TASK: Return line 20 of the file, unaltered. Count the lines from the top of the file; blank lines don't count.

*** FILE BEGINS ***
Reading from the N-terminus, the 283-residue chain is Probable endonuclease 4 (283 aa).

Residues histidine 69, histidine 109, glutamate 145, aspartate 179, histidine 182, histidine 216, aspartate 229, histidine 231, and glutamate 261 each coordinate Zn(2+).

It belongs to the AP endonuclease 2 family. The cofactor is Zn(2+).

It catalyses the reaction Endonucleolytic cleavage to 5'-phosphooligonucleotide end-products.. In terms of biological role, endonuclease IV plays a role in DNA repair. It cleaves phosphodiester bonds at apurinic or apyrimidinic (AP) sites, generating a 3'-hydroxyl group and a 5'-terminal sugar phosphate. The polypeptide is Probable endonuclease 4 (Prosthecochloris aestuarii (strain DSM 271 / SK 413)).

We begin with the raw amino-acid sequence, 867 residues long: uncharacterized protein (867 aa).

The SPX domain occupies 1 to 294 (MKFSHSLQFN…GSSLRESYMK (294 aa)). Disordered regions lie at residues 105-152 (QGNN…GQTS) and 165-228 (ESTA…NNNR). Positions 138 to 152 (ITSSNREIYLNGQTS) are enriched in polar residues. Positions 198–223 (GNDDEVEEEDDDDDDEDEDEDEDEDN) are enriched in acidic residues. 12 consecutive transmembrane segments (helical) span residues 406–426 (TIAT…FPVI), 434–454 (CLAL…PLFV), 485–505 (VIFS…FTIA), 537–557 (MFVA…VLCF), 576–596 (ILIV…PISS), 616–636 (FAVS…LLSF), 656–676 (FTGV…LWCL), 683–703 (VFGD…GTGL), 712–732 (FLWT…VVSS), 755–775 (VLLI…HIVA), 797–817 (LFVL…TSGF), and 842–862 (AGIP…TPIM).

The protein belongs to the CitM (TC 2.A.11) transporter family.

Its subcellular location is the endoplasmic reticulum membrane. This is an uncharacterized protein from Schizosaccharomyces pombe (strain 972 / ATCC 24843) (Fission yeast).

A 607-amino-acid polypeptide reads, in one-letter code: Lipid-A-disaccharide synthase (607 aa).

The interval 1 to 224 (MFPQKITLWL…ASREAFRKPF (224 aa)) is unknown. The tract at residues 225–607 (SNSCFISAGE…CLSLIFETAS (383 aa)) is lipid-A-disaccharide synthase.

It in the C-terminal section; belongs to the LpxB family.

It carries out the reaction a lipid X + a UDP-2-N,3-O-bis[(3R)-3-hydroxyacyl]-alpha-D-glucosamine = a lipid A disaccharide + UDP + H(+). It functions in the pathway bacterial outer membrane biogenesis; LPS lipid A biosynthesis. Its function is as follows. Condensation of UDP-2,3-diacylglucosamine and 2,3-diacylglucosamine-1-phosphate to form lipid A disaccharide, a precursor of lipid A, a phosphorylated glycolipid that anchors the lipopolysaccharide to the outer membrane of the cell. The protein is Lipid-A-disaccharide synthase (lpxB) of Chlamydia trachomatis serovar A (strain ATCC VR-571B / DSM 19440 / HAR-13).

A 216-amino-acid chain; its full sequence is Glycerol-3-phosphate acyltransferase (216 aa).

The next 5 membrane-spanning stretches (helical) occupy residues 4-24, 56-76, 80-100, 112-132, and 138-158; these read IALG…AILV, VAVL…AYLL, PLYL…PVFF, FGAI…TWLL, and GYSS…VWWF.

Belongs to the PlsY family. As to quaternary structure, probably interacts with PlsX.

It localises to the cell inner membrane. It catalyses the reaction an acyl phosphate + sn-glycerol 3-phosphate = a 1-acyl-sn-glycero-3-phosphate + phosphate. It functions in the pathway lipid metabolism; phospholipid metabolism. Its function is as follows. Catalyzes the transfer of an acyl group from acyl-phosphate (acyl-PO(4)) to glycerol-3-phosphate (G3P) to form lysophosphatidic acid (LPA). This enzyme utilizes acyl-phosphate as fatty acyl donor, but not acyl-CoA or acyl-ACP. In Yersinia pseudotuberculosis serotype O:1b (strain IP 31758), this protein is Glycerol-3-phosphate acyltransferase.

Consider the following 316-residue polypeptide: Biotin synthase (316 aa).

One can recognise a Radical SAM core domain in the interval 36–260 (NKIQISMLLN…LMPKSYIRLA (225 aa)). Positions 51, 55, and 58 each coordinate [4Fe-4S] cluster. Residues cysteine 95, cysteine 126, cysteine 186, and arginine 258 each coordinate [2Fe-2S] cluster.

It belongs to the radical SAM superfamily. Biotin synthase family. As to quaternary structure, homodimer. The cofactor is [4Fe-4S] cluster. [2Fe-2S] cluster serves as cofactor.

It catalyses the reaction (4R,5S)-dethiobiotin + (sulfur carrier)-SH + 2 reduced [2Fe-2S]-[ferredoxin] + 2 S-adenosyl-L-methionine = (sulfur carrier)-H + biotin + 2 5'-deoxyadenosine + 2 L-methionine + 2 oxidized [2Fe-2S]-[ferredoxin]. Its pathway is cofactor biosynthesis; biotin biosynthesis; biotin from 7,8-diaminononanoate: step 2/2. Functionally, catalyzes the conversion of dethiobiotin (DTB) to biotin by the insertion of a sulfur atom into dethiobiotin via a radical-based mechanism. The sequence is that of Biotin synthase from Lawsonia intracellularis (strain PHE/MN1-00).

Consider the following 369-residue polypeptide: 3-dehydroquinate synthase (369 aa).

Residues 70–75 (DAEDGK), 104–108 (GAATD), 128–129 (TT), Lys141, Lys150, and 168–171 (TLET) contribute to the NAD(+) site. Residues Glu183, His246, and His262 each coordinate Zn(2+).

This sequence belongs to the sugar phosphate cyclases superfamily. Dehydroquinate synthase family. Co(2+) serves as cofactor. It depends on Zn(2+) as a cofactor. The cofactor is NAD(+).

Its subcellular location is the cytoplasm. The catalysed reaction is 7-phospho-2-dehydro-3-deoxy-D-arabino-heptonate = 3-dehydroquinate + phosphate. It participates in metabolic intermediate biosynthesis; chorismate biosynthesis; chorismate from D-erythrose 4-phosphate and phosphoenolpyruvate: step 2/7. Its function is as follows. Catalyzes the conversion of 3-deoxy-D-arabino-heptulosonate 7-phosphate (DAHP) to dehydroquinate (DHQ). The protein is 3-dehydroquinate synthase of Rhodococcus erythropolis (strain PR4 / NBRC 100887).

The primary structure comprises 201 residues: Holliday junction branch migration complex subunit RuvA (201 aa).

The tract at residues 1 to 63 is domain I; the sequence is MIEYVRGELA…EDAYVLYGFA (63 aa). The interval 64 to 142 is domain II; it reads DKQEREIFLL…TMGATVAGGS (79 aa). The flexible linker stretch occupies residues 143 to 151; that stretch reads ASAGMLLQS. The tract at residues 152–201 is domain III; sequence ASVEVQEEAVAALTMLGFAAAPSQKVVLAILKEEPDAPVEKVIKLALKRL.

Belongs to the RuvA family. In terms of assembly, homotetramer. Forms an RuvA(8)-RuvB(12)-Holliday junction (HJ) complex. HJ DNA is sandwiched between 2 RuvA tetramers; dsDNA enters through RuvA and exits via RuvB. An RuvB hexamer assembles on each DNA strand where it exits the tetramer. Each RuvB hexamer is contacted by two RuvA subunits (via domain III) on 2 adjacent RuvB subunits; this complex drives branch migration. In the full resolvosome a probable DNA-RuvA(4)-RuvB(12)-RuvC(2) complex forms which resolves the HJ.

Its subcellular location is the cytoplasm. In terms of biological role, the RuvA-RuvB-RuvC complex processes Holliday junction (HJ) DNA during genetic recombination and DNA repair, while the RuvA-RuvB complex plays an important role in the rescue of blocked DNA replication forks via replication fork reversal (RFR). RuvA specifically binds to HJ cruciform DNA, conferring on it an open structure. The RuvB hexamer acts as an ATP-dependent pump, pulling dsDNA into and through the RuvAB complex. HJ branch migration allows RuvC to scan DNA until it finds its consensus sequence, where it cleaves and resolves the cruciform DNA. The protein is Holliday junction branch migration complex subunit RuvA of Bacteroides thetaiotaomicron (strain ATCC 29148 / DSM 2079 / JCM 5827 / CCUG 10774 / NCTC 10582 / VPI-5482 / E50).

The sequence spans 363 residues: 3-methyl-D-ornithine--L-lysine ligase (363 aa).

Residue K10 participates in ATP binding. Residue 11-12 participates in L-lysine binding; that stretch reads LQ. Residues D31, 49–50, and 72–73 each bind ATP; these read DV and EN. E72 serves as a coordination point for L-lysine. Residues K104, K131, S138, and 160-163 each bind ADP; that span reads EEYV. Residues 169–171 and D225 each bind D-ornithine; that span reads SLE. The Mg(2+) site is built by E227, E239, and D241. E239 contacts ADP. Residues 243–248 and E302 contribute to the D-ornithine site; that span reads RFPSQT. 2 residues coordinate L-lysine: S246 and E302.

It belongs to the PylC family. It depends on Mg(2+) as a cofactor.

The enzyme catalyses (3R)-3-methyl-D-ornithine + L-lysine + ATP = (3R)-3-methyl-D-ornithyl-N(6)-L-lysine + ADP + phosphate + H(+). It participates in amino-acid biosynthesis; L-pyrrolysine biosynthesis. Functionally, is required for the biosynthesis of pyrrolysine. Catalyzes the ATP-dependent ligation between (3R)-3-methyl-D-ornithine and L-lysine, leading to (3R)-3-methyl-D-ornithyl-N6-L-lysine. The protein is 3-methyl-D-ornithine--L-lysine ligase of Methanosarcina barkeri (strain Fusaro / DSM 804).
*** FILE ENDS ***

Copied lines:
It catalyses the reaction (4R,5S)-dethiobiotin + (sulfur carrier)-SH + 2 reduced [2Fe-2S]-[ferredoxin] + 2 S-adenosyl-L-methionine = (sulfur carrier)-H + biotin + 2 5'-deoxyadenosine + 2 L-methionine + 2 oxidized [2Fe-2S]-[ferredoxin]. Its pathway is cofactor biosynthesis; biotin biosynthesis; biotin from 7,8-diaminononanoate: step 2/2. Functionally, catalyzes the conversion of dethiobiotin (DTB) to biotin by the insertion of a sulfur atom into dethiobiotin via a radical-based mechanism. The sequence is that of Biotin synthase from Lawsonia intracellularis (strain PHE/MN1-00).